To set the scene, I’m reading my manuscript out loud, to test for clarity and sense. The dog seems nonplussed but the cat is appreciative. I’m also beginning to realise how lazy my pronunciation usually is.

Govvumen. Govvament. Government.

Anyway.

I’m reading the part where it is 1790, Elizabeth has just arrived in New South Wales, and is lonely and bored. It’s the third paragraph (in the second half) where I’d like your opinion – what am I trying to imply? Is it clear enough?

Elizabeth ‘filled up the vacuum of many a Solitary day’ by reading, or by writing long letters in which she complained of having no female friends. None of the other officers were accompanied by their wives. Some of the rank-and-file soldiers had brought wives along, but the class divide rendered any friendships there impossible. Even if Elizabeth was willing to bridge that gap (although nothing suggests that she was), the social habits of a lifetime – reinforced by notions of regimental propriety and proper discipline – prevented the soldiers’ wives from expressing anything beyond mere civilities to the only ‘lady’ in the colony. Reverend Johnson had brought his wife but Elizabeth described her as ‘a person in whose society I could reap neither profit or pleasure.’ The Johnsons were not well-liked – two months after the Second Fleet arrived, the convicts were threatened with the withdrawal of rations unless they attended the Sunday church service. Elizabeth’s antipathy was such that she delayed little Edward’s long overdue baptism for nearly another year.

But Elizabeth’s natural optimism soon asserted itself. Just as she had at the Cape, Elizabeth took the time to look around and appreciate the landscape. ‘Every thing was new to me, every Bird, every insect, Flower, &c in short all was novelty around me, and was noticed with a degree of eager curiosity.’ Elizabeth was herself noticed with a similar degree of eager curiosity by Sydney Cove’s small society of officers, who had endured more than three tedious years of one another’s constant company. Among the officers at least, Elizabeth was instantly, and extraordinarily, popular. They fell over one another to be her friend. Here was a pretty young woman who, protected by her marriage and her child, could converse with freedom and intelligence.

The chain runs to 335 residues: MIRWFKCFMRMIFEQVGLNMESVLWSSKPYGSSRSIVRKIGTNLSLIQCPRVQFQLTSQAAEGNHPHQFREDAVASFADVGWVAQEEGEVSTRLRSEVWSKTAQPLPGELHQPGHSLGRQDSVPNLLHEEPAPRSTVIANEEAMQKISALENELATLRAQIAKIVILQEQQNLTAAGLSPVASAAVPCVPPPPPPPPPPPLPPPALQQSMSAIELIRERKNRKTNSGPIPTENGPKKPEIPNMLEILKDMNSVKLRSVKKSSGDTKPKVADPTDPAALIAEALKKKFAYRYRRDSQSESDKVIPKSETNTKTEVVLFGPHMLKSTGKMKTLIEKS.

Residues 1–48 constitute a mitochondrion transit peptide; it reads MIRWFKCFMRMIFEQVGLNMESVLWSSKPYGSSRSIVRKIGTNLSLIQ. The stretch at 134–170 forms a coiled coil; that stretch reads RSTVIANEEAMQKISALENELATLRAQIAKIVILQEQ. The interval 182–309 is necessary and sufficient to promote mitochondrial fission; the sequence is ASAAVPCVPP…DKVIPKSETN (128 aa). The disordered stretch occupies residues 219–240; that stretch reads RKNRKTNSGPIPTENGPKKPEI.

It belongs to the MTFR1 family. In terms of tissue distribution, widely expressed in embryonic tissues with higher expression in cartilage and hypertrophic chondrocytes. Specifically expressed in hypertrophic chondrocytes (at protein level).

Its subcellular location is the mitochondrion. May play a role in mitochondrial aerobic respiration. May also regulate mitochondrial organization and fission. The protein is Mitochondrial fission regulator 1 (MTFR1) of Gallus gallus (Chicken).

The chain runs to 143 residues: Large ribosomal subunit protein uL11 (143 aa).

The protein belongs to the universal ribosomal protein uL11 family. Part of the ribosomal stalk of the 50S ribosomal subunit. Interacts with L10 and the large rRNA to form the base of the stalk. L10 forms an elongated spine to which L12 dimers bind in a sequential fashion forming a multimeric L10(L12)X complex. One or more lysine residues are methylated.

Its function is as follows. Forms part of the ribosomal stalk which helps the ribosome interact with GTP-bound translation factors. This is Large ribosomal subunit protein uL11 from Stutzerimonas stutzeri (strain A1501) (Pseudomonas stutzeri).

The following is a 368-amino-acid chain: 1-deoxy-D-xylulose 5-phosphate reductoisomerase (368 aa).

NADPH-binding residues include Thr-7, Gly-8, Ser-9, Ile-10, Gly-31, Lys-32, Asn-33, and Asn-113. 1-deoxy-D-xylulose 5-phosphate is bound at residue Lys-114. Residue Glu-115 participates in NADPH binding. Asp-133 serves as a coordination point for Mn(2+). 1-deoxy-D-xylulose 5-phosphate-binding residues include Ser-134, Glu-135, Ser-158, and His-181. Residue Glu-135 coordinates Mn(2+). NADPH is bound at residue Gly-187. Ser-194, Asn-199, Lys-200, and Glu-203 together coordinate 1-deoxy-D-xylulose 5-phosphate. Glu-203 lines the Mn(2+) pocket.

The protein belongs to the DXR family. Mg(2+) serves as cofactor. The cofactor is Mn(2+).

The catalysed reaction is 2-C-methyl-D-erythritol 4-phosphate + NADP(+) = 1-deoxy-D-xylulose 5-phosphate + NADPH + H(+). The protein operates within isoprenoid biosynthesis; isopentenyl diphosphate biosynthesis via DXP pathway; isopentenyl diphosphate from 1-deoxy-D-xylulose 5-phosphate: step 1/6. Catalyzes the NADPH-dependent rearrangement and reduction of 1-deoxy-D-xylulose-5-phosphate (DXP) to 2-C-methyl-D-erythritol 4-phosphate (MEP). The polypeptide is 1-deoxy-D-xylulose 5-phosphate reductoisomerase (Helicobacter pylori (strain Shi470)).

Second Lieutenant Dawes, at twenty-eight only four years older than Elizabeth, was a talented polymath whose skills encompassed engineering, science, surveying, and astronomy. ‘He is so much engaged with the stars,’ wrote Elizabeth, ‘that to Mortal Eyes he is not always visible.’ Elizabeth attempted to learn astronomy from Mr Dawes and he went to great efforts to make models of the solar system for her and to explain the general principles of the heavenly bodies. Elizabeth, though, soon claimed she had mistaken her abilities and she quickly brought an end to her astronomical studies, writing ‘I blush at my error,’ to Bridget and implying that, intellectually, she simply wasn’t up to it. But she may well have been blushing about other things entirely – the evening visits to Dawe’s observatory opened many opportunities for others (including Dawes?) to misinterpret her educational motives. Instead Elizabeth and Dawes sensibly looked to the daytime art of botany and Elizabeth was soon able to class and order common plants.

I then go on with a paragraph about her new friend George Worgan (who gave her a piano), and another about Watkin Tench.

The actual text contains lots of footnotes but they don’t paste neatly in to WordPress. So the sources for all the above are as follows:

  • Elizabeth Macarthur to Bridget Kingdon 7 March 1791.
  • Collins, An Account of the English Colony in New South Wales, August 1790.
  • Edward Macarthur was baptised at St Phillips, Sydney on 1 April 1791. C. Smee, Born in the English Colony of New South Wales 1788-1800, self published, 2009.

Any and all assistance gratefully received!

Sydney Cove from Dawes Point – painting by Joseph Lycett, 1817. Source: State Library NSW